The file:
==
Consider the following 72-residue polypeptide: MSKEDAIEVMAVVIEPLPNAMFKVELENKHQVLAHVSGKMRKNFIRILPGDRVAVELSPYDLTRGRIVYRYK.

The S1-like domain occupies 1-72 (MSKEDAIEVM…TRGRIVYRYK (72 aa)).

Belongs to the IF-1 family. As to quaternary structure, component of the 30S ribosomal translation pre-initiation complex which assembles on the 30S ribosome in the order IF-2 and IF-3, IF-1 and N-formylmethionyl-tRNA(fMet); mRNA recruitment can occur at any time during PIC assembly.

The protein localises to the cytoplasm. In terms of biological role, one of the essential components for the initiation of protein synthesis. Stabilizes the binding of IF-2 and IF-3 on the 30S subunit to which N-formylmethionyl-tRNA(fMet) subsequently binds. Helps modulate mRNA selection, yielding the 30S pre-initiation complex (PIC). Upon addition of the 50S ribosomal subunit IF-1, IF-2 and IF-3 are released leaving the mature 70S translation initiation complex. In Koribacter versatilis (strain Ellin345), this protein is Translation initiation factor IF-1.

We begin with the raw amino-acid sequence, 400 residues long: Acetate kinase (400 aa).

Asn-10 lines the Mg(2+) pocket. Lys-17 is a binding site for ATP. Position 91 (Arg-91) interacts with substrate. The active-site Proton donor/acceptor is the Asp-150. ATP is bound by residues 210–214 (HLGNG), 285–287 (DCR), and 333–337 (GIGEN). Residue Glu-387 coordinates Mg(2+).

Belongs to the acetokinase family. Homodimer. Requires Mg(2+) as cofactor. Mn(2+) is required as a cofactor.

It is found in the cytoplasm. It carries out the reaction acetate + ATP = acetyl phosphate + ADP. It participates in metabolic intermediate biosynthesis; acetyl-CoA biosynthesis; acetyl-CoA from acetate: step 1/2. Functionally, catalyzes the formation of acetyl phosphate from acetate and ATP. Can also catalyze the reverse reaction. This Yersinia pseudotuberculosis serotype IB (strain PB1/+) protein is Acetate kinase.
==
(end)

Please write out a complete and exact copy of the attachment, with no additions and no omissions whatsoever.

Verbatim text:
Consider the following 72-residue polypeptide: MSKEDAIEVMAVVIEPLPNAMFKVELENKHQVLAHVSGKMRKNFIRILPGDRVAVELSPYDLTRGRIVYRYK.

The S1-like domain occupies 1-72 (MSKEDAIEVM…TRGRIVYRYK (72 aa)).

Belongs to the IF-1 family. As to quaternary structure, component of the 30S ribosomal translation pre-initiation complex which assembles on the 30S ribosome in the order IF-2 and IF-3, IF-1 and N-formylmethionyl-tRNA(fMet); mRNA recruitment can occur at any time during PIC assembly.

The protein localises to the cytoplasm. In terms of biological role, one of the essential components for the initiation of protein synthesis. Stabilizes the binding of IF-2 and IF-3 on the 30S subunit to which N-formylmethionyl-tRNA(fMet) subsequently binds. Helps modulate mRNA selection, yielding the 30S pre-initiation complex (PIC). Upon addition of the 50S ribosomal subunit IF-1, IF-2 and IF-3 are released leaving the mature 70S translation initiation complex. In Koribacter versatilis (strain Ellin345), this protein is Translation initiation factor IF-1.

We begin with the raw amino-acid sequence, 400 residues long: Acetate kinase (400 aa).

Asn-10 lines the Mg(2+) pocket. Lys-17 is a binding site for ATP. Position 91 (Arg-91) interacts with substrate. The active-site Proton donor/acceptor is the Asp-150. ATP is bound by residues 210–214 (HLGNG), 285–287 (DCR), and 333–337 (GIGEN). Residue Glu-387 coordinates Mg(2+).

Belongs to the acetokinase family. Homodimer. Requires Mg(2+) as cofactor. Mn(2+) is required as a cofactor.

It is found in the cytoplasm. It carries out the reaction acetate + ATP = acetyl phosphate + ADP. It participates in metabolic intermediate biosynthesis; acetyl-CoA biosynthesis; acetyl-CoA from acetate: step 1/2. Functionally, catalyzes the formation of acetyl phosphate from acetate and ATP. Can also catalyze the reverse reaction. This Yersinia pseudotuberculosis serotype IB (strain PB1/+) protein is Acetate kinase.